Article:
Axillary node dissection, the surgical removal of the axillary (armpit) lymph nodes, is usually performed on patients with invasive cancers. A radical mastectomy, modified radical mastectomy, or lumpectomy operation often includes axillary node dissection (this involves a separate incision for lumpectomy patients). After surgery, the axillary lymph nodes are examined under a microscope to determine whether the cancer has spread past the breast and to evaluate treatment options.

The most common side effect of axillary node dissection is lymphedema: chronic swelling of the arm. Approximately 10% to 20% of patients typically experience lymphedema when axillary node dissection is combined with radiation therapy. Patients are encouraged to report any tightness or swelling of the arm to their physicians as soon as symptoms occur to prevent possible long-term suffering. Other side effects of axillary node dissection include temporary to permanent limitations of arm and shoulder movement and numbness in the upper-arm skin.

Side effects of axillary node dissection:

Sentinel Lymph Node Biopsy in India

Sentinel lymph node biopsy is a new procedure that involves removing only one to three sentinel lymph nodes (the first nodes in the lymphatic chain). To perform sentinel node biopsy, a radioactive tracer and/or blue dye is injected into a region of a tumor. The dye is then carried to the sentinel node (the lymph node most likely to be cancerous if the disease has spread from its original origin). If the surgeon determines that the sentinel node contains cancer, more lymph nodes are removed and examined. Surgeons detect the sentinel lymph node by either spotting the blue dye or by measuring a node’s radioactivity with a Geiger counter. If the removed sentinel node is cancer-free, additional lymph node surgery may be avoided. Research continues to show that sentinel lymph node biopsy may safely eliminate the need to remove many lymph nodes and reduce the chances of lymphedema (chronic arm swelling). Currently, researchers are investigating whether sentinel lymph node biopsy should be performed routinely in the place of axillary node dissection.

Lumpectomy in India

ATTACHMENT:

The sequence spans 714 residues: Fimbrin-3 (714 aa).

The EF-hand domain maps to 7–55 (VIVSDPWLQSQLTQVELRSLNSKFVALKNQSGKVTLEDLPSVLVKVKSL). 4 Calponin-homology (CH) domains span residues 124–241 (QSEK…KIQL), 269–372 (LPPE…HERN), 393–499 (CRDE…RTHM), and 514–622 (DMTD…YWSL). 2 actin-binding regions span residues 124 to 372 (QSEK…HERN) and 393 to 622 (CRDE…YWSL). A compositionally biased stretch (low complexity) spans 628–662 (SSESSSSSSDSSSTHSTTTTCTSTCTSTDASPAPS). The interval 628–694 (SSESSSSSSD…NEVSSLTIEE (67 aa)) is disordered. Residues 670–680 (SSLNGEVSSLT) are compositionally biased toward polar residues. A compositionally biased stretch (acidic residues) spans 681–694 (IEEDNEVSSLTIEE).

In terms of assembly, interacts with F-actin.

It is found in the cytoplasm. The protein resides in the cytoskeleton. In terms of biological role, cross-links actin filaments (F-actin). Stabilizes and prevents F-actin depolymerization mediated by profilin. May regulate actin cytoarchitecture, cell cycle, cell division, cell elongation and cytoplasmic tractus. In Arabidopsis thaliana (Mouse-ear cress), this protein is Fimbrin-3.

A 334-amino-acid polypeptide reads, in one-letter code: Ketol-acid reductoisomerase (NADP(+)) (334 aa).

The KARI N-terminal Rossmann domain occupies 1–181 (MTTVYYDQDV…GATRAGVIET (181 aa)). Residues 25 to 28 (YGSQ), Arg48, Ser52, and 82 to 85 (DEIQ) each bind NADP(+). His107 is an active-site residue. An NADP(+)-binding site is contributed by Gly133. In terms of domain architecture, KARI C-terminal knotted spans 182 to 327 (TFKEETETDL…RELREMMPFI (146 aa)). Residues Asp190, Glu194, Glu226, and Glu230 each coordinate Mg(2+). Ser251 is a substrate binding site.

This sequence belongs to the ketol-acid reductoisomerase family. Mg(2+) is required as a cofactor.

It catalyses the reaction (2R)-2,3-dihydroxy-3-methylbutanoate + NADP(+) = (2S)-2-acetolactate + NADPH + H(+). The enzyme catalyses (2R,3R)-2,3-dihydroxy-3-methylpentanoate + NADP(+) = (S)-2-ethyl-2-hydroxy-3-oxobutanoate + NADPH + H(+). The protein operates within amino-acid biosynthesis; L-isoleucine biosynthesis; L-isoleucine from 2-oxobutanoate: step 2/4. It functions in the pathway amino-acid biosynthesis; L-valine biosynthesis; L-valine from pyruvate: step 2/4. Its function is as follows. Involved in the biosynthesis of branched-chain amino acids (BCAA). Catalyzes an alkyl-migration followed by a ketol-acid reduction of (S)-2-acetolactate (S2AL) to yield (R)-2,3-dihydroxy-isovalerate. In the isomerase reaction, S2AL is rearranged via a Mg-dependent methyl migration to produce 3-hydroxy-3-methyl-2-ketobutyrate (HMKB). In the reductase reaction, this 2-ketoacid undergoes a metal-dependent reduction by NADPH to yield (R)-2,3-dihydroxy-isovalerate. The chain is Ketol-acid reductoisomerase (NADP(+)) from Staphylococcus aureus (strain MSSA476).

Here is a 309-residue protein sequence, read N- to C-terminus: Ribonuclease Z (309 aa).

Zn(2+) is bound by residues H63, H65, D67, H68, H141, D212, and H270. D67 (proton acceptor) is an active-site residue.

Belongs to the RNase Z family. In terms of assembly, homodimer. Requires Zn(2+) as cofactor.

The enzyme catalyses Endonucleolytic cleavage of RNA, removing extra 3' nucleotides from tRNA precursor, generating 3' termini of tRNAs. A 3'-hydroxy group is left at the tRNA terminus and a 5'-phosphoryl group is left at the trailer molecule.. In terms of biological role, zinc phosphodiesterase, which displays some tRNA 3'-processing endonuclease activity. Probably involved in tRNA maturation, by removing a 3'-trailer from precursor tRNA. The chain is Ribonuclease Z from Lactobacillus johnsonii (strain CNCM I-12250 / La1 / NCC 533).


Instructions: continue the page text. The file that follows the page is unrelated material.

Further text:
Lumpectomy is the surgical removal of a cancerous lump (or tumor) in the breast, along with a small margin of the surrounding normal breast tissue. Lumpectomy may also be called wide excision biopsy, breast conserving therapy or quadrantectomy (this latter term is used when up to one fourth of the breast is removed). The procedure is often performed on women with small or localized breast cancers and can be an attractive surgical treatment option for breast cancer because it allows women to maintain most of their breast after surgery. Several studies have shown that women with small breast tumors have an equal chance of surviving breast cancer regardless of whether they have a lumpectomy, followed by a full course of radiation therapy, or mastectomy (complete breast removal, which generally does not require post-operative radiation treatment).

Chemotherapy in India

This section is intended to provide general information on chemotherapy for breast cancer patients and to discuss a variety of possible side effects of chemotherapy drugs. Because chemotherapy regimens are individually tailored, the types of drugs administered and their side effects will vary considerably. While this article discusses many of the side effects of chemotherapy in detail, it is important to note that the majority of the side effects associated with chemotherapy are temporary and only occur during or immediately after treatment. In the vast majority of cases, the benefits of treating cancer with chemotherapy far outweighs the risks or inconveniences of any side effects. Chemotherapy is only one possible treatment for breast cancer and may be used in addition to surgery or other treatments. Patients should discuss all aspects of chemotherapy and breast cancer treatment with their physician or cancer treatment team.                                 Read More>>

Radiation Therapy for the Treatment of Breast Cancer in India

Radiation therapy (or radiotherapy) uses high-energy rays to stop cancer cells from growing and dividing. Radiation therapy is often used to destroy any remaining breast cancer cells in the breast, chest wall, or axilla (underarm) area after surgery. Occasionally, radiation therapy is used before surgery to shrink the size of a tumor. A common treatment for early stage breast cancer is breast-conserving therapy. Breast-conserving therapy (BCT) is the surgical removal of a breast lump (lumpectomy) and a surrounding margin of normal breast tissue. BCT is typically followed by at least six to seven weeks of radiation therapy. Treatment with radiation usually begins one month after surgery, allowing the breast tissue adequate time to heal. Radiation therapy may occasionally be recommended for women to destroy remaining cancer cells after mastectomy (surgical removal of the affected breast) or to shrink tumors in patients with advanced breast cancer.                       Read More>>